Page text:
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Building lean muscle in older females helps to offset strength loss

With aging, especially in females after menopause — average age of 51 — there is an associated loss in lean muscle mass, sarcopenia, and strength, dynapenia, both having a negative impact on health, quality of life (frailty), and survival. Older women typically are at risk due to the fact that, in comparison to men, they have a lower level of muscular strength and skeletal muscle mass (SMM).

WebMD notes that by the late 30s, we can begin to lose muscle mass associated with sarcopenia. Inactivity can cause older individuals to lose 3-5 percent of their muscle mass each decade after 30. Sarcopenia usually accelerates around age 75 — associated with an increase fracture risk.

Isokinetic (tubing) and isotonic (weights) resistance exercise is proven to increase muscular strength and SMM, in conjunction with a balanced diet — with emphasis on a high-quality protein intake in support of muscle protein synthesis (MPS) — at any age.

Researchers from Londrina State University in Brazil and CUNY Lehman College, Bronx, New York, sought to determine the effect of Whey protein (WP) supplementation on muscular strength, hypertrophy (enlargement), and muscle quality in resistance-trained older women with low baseline protein ingestion.

WP, according to the researchers, contains the full complement of essential amino acids and is digested and absorbed rapidly. The high essential amino acid content derived from WP supplementation stimulates an increase in MPS post-exercise — due to its high content of the branched-chain amino acids, particularly leucine, which is a potent stimulator of MPS.

The researchers writing — “Effects of Whey Protein Supplementation Associated with Resistance Training (RT) on Muscular Strength, Hypertrophy, and Muscle Quality in Preconditioned Older Women” — which appears in the September issue of the International Journal of Sports Nutrition and Exercise Metabolism, recruited 31 women between the ages of 63 to 71 years to receive either 35g of a hydrolyzed (pre-digested) WP or 35g of a placebo (PLA) over a 12-week intervention period.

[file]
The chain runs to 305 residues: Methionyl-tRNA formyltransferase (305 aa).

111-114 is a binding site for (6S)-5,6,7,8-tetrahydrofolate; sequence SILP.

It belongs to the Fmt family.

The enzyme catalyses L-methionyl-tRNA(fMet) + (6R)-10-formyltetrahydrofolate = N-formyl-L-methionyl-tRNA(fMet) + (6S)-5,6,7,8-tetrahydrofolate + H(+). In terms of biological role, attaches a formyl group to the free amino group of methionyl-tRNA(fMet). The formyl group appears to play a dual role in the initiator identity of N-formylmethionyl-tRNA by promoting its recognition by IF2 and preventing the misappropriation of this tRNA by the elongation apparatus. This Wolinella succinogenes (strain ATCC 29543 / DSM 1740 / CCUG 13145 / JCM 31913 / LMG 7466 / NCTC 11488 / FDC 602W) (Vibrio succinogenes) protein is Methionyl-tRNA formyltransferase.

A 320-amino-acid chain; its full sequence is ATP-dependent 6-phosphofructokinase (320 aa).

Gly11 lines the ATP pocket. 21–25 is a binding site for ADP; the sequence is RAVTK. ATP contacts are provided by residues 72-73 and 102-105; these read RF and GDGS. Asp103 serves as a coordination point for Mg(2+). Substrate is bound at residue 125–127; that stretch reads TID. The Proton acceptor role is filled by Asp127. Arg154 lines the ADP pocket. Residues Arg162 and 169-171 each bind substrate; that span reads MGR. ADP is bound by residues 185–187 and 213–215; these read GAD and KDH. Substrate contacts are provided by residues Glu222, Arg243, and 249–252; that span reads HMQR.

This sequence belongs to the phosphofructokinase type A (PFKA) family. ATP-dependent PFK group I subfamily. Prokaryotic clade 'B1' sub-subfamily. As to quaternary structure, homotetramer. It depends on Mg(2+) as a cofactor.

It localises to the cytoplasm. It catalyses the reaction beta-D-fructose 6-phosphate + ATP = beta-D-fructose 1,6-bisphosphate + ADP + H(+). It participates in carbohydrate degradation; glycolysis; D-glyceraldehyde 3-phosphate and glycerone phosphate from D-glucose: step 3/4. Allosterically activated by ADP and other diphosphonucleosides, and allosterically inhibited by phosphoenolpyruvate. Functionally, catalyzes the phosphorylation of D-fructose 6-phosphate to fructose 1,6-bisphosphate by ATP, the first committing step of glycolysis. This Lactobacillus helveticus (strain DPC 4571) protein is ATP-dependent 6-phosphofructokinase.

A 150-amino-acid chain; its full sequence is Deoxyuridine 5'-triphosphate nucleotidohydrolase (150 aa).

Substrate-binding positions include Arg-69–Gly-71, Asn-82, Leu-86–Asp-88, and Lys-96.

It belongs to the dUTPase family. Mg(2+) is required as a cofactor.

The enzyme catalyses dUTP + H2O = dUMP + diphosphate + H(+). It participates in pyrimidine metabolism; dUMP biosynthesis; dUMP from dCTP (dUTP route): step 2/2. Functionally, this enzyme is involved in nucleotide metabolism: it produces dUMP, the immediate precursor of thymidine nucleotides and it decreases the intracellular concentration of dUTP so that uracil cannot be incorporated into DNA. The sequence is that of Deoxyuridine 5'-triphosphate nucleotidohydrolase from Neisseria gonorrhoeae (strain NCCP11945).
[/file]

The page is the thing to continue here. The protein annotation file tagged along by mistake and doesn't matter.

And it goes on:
The WP was dissolved in 200 milliliters of water — flavored (grape or passion fruit) by the addition of 2.5g of a low-calorie, sugar-free soft drink, and consumed immediately after the conclusion of each RT session.

The participants in this randomized, double-blind, placebo-controlled study, performed (RT) three times per week, after an 8-week RT pre-conditioning period. Prior to and after the training period, evaluations — height, weight, body mass index, food records, and maximum strength testing – were performed.

The main finding, according to the research, “was that WP supplementation increases muscular strength and hypertrophy to a greater extent than an iso-caloric PLA in older women preconditioned to RT who had been ingesting suboptimal amounts of protein, before the supplementation period.”

Further, “these results confirm our initial hypothesis that WP supplementation is a beneficial strategy to enhance RT-induced muscular adaptations, at least in older women with low baseline protein consumption.”

Another interesting point ascertained was that current research recommends a protein intake ranging from 1.2 and 2.0 grams per kilogram of body weight per day for older people, in order to increase muscle mass.

The researchers pointed to the fact that the WP group, based on food diary analysis, consumed a daily protein intake of 1.4 grams per kilogram, which they said raises the possibility that participants may have achieved even greater increases had more protein been ingested.

As for the increase in strength that is concomitant with increasing lean muscle, it appears that the 8-week resistance pre-conditioning, which the researchers refer to as the “acclimation period,” had a positive effect on the increase in lean muscle mass.

The take-away message is that despite the effects of sarcopenia and dynapenia with aging, it’s never too late to confront these issues head on and win. Remember, it’s not what happens to you in life that matters. Rather, it’s what you do about what happens to you that counts.